A consumer proposal was added to the Bankruptcy and Insolvency Act in Canada as a way to allow individual to make an offer to settle their debts with their creditors for less than they owe yet still receive the protection available under the Act.
To qualify to file a consumer proposal you must:
- Be an individual. Corporations cannot file under the consumer proposal provisions,
- Be insolvent. This means you cannot pay your debts as they come due and your debts are larger than your assets,
- Owe less than $250,000 (excluding your house mortgage). If you owe more than $250,000 you can still file a proposal to your creditors it is just called a Division I proposal,
- File a proposal through a Consumer Proposal Administrator, who is also a Licensed Bankruptcy Trustee,
- Not have a current uncompleted consumer proposal outstanding, and
- Have sufficient income to make your payments.
This last point is one more of practicality than law. For a consumer proposal to be accepted by your creditors your proposal terms will usually include monthly payments, although lump sum proposals are not unheard of. You will need to be able to show that you can meet those payments over the term of the proposal, usually between 3 and 5 years. Since your proposal will involve you making payments to deal with your debts, proposals are most successful if you have a job, or a stable source of income.
After filing your creditors will be able to file claims and vote in your proposal based on the value of those claims. If they accept your proposal and it is accepted by the Court, then you begin the process of making your payments and completing the terms of your agreement. If it is rejected, your Consumer Proposal Administrator will work with you to offer additional terms that your creditors may agree to or can help you choose other options including filing bankruptcy.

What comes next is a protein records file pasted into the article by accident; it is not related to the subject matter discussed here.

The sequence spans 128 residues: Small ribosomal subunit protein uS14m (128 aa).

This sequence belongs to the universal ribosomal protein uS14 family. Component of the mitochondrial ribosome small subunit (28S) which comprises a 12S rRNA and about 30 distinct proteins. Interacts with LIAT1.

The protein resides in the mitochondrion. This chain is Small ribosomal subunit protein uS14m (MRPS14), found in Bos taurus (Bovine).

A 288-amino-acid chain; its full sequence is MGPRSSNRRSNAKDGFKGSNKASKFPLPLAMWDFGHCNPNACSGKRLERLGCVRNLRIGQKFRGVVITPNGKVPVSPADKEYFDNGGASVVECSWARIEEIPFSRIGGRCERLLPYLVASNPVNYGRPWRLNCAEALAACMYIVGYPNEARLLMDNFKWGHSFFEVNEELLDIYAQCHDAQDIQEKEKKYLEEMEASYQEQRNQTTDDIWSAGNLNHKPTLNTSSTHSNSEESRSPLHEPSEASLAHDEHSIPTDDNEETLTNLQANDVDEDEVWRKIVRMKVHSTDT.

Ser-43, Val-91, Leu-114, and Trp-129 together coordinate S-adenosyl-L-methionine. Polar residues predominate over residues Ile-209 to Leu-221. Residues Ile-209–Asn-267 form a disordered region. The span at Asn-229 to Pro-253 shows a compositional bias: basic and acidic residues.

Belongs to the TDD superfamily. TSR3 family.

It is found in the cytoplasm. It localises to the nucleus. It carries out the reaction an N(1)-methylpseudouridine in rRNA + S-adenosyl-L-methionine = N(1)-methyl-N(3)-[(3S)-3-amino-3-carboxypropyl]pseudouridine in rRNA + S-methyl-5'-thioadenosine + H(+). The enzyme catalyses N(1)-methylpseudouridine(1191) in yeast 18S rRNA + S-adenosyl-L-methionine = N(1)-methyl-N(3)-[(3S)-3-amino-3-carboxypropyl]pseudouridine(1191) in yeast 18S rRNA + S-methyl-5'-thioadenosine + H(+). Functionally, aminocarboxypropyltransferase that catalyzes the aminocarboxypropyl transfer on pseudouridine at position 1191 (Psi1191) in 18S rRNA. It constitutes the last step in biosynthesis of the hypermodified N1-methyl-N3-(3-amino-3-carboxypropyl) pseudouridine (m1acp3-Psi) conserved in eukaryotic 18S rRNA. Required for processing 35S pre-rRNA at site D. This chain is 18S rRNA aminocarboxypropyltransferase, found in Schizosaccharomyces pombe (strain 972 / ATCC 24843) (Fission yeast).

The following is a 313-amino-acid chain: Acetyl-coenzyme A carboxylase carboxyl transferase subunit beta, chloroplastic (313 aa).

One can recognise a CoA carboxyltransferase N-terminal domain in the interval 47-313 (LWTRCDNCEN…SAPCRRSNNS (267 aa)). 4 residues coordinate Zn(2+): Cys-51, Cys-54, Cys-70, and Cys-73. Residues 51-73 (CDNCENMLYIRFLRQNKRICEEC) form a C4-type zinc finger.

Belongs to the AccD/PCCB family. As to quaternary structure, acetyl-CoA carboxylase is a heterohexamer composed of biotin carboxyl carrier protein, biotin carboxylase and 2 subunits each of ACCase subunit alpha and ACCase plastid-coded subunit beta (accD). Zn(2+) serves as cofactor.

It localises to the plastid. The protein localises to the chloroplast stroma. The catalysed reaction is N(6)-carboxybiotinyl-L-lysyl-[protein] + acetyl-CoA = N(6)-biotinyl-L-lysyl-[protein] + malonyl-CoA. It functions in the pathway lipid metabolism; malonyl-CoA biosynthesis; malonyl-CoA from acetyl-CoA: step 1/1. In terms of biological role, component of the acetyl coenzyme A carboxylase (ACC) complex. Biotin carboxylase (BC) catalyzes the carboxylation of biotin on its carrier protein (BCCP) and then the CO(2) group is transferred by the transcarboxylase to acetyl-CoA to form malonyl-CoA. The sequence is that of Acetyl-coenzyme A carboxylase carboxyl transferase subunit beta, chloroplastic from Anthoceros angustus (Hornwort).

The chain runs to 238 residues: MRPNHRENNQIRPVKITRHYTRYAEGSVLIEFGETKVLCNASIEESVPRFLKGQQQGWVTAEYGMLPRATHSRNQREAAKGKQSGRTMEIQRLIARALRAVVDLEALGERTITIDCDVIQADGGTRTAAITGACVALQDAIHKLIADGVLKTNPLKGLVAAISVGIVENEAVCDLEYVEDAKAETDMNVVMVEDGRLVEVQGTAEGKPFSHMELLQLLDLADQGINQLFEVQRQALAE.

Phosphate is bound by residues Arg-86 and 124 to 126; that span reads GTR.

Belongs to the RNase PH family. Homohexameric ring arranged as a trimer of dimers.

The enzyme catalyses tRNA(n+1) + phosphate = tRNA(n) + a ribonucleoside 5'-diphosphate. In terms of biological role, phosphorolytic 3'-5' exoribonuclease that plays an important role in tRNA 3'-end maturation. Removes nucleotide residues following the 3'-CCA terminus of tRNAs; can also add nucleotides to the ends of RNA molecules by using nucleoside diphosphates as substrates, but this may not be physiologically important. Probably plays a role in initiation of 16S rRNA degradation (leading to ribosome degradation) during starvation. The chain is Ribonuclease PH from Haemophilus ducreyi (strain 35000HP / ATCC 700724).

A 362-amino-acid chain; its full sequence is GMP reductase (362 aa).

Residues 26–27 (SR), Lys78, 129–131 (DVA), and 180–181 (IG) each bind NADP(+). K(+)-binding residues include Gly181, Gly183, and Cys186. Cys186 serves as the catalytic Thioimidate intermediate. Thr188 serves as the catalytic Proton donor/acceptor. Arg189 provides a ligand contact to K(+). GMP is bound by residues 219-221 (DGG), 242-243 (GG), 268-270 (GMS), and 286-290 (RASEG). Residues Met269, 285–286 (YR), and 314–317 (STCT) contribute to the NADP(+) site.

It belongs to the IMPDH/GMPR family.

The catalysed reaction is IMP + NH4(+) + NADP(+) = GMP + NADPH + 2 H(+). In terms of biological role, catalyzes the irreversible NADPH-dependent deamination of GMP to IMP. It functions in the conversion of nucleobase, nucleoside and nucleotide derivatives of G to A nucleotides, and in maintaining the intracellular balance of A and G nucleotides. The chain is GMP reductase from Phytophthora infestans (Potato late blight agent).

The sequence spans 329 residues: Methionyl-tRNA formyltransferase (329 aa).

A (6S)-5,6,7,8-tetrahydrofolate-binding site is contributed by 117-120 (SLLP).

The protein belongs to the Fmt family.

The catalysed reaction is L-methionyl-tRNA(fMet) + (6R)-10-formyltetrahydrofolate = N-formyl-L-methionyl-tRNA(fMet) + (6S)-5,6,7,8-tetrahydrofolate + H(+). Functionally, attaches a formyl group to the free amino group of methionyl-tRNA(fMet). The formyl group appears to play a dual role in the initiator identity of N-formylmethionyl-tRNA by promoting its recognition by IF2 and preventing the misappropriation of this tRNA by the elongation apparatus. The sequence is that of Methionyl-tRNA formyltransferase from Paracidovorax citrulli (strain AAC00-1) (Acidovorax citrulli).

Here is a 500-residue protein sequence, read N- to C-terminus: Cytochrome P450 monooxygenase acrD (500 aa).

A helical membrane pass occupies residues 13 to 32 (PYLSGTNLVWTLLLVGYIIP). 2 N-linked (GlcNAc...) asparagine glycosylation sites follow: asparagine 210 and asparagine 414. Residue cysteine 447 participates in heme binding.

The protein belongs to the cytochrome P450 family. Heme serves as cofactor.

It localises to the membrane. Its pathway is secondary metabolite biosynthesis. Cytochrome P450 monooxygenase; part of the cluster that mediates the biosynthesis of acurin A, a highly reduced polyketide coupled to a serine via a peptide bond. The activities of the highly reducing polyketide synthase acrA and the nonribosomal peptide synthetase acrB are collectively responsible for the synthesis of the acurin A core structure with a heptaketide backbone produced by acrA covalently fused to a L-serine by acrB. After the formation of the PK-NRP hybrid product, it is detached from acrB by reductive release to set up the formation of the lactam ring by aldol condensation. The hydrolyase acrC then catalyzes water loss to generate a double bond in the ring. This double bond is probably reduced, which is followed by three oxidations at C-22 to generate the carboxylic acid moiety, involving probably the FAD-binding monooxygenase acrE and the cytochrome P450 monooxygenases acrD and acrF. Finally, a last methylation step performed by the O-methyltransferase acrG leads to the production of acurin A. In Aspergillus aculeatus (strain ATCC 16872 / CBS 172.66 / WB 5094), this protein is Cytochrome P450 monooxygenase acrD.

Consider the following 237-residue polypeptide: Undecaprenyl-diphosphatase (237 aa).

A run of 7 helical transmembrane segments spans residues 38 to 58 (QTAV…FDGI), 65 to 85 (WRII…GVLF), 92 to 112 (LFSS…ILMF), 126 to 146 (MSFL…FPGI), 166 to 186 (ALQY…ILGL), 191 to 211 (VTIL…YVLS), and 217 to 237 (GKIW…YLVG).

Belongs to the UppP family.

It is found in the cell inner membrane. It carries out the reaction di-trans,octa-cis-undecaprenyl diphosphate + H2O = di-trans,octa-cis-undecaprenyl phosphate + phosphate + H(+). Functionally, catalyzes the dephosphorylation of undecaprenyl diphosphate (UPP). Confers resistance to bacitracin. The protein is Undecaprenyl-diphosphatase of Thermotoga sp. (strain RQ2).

The consumer proposal administrators on our site have an excellent track record of negotiating successful proposal terms that work for both the debtor and the creditors.
Contact a bankruptcy trustee to find out if you are eligible to file for a consumer proposal and if that is your best option.
What if my debts are over $250,000?
Individuals who owe more than $250,000, even when excluding their mortgage, can still make a proposal to their creditors. Under these circumstances they may qualify to file a Division I Proposal. The impact is largely the same, it is just the procedures that differ. A bankruptcy trustee can help you determine whether you would be eligible to file a consumer or division I proposal.
Can I file a joint consumer proposal with my spouse?
It is not uncommon for two people (a husband and wife for example) to have shared debts. In these circumstances it is possible for both individual to file something called a Joint Consumer Proposal. If they do, their total combined unsecured debts cannot exceed $500,000.
If I am already bankrupt can I file a consumer proposal?
If your financial circumstances change, it is possible to file a consumer proposal while you are bankrupt. You may be eligible for this option if for example your income suddenly increases and you not find yourself qualifying to pay substantial monthly surplus income payments. You may decide you want to lower your monthly payments and can make a proposal to your creditors to pay them less per month over a longer period of time. If this happens, your bankruptcy trustee can work with you do consider what is best for you and acceptable to your creditors.
Find out if filing a consumer proposal is the right option for you. Contact a Consumer Proposal Administrator near you for a free, no-obligation, confidential consultation.